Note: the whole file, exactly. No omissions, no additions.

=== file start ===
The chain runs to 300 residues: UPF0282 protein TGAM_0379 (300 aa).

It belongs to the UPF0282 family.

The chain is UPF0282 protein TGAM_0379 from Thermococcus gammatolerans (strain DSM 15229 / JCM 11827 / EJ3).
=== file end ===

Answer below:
The chain runs to 300 residues: UPF0282 protein TGAM_0379 (300 aa).

It belongs to the UPF0282 family.

The chain is UPF0282 protein TGAM_0379 from Thermococcus gammatolerans (strain DSM 15229 / JCM 11827 / EJ3).